Subject: Re: Lisp is *SLOW*
From: Erik Naggum <>
Date: 1997/07/16
Newsgroups: comp.lang.lisp,comp.programming,comp.lang.c++
Message-ID: <>

* W. Daniel Axline
| Actually, I have been given to understand quite the opposite. Apparently
| whenver (during runtime) a function calls itself, it has to make another
| complete copy of itself to run. You can see how this would tend to take
| up much more in the way of resources than an iterative function.  I'm not
| sure what the exact effect on speed would be, but I imagine it would be
| slower. In my limited experience, iterative algorithms have not been that
| much larger than their recursive counterparts, just more difficult to
| divine.

I wonder what you mean by "a complete copy of itself".  it appears that you
think a copy of the actual function's _code_ is copied, and this is of
course not true.  however, a new stack frame is often created upon a
function call, with space for various registers, local variables, etc, etc.
this does consume resources.  languages that are made for or encourage
recursive function calls often offer "tail call merging" to handle the case
where a function returns simply what the function it is about to call would
return.  in such a case, the calling function's stack frame is undone
before the call (if necessary), and the called function returns to the
caller's caller, saving both time and memory.  (Scheme is "properly tail
recursive" because it requires an implementation to do tail calls as jumps,
not calls.  most Common Lisp implementations offer tail call merging.)

I previously made a serious mistake in believing that Lisp compilers were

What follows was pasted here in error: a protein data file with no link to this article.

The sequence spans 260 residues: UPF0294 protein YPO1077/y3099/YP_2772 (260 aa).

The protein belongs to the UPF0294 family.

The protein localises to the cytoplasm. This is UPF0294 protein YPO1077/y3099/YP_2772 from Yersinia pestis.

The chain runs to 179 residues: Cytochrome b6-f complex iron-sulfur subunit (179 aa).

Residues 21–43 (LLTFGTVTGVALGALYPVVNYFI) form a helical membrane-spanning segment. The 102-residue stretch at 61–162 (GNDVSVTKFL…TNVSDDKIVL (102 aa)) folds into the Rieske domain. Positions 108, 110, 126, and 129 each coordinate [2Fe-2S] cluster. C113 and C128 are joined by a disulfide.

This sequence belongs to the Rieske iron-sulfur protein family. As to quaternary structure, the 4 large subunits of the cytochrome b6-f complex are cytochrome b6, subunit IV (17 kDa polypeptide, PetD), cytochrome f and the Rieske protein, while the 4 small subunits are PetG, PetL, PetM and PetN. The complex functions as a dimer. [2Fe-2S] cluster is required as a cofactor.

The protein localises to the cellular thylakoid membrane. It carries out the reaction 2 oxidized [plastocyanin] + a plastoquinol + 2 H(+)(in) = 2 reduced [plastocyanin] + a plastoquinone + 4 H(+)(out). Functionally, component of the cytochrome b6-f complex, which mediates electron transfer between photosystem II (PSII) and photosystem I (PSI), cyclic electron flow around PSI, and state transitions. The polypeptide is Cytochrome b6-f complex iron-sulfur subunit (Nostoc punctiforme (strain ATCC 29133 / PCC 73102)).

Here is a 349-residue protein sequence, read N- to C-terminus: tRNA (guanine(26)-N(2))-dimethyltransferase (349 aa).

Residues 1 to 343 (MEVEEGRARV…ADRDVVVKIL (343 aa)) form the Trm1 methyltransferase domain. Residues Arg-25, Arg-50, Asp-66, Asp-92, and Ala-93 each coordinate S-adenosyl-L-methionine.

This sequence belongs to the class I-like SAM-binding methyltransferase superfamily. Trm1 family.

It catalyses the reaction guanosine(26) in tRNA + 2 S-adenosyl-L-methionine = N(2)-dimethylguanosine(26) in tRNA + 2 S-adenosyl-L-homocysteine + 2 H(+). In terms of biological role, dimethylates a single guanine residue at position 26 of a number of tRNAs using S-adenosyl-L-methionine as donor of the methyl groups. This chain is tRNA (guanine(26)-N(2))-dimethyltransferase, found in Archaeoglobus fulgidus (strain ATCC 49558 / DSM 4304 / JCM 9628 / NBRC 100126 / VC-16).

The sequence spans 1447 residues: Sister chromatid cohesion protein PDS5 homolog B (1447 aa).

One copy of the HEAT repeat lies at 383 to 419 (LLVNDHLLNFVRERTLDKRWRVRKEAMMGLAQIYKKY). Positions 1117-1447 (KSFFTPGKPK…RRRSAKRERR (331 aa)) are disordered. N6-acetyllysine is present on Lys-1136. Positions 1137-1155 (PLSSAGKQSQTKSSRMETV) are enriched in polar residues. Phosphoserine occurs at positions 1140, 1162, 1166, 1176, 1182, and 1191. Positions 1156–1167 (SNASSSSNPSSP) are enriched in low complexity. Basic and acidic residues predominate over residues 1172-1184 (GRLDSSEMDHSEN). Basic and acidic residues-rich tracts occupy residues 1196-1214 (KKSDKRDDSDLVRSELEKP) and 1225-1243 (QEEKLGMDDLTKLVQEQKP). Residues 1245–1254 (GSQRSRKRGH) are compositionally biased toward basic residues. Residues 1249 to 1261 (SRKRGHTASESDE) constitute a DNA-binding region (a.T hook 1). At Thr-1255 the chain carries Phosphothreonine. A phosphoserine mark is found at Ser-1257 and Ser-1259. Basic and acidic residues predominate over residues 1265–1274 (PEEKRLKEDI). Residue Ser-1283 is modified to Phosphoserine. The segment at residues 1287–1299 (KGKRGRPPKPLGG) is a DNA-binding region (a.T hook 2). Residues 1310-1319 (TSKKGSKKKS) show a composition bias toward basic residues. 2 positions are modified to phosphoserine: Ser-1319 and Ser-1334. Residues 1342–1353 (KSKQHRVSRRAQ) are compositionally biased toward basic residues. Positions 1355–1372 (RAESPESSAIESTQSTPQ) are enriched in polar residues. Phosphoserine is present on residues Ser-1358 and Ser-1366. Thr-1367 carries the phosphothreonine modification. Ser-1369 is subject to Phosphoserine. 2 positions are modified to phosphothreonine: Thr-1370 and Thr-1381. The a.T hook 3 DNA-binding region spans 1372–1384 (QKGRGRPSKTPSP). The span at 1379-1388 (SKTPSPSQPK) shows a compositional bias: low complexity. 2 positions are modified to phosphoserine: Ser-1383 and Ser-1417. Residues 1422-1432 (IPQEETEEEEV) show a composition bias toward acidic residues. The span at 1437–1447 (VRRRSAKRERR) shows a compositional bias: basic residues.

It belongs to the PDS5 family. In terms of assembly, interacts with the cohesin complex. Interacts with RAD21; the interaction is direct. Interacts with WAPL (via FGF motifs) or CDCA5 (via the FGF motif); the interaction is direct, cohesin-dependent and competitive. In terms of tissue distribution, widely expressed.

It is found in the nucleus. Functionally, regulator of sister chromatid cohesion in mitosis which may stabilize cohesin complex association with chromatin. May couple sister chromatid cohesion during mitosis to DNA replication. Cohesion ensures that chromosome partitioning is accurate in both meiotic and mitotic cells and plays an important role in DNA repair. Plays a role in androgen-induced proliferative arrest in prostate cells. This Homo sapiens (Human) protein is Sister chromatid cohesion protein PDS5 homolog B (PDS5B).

so much faster than C compilers when the real difference was that the Lisp
compilers did tail call merging and the C compiler did not.  on a SPARC,
this translates to a very heavy penalty because of the way register windows
are saved on the stack, so the Lisp compilers won big, disproportionately.
(I haven't been able to compute the actual cost of a call so I could
discount it and get a better comparison.  for now, the GNU C compiler makes
recursion extremely costly on the SPARC.)

programmers who write recursive functions learn to use tail recursion soon
after they discover that each function call can take up hundreds of bytes
of memory.  e.g., the former of these two functions will use memory (stack
space) proportional to n, while the latter will use constant space if the
compiler merges tail calls.

(defun factorial (n)
  (if (plusp n)
    (* n (factorial (1- n)))

(defun factorial (n)
  (flet ((tail-factorial (n accumulator)
	   (if (plusp n)
	     (tail-factorial (1- n) (* n accumulator))
    (tail-factorial n 1)))

let's hope this puts some needless worries about recursion to rest.

Microsoft Pencil 4.0 -- the only virtual pencil whose tip breaks.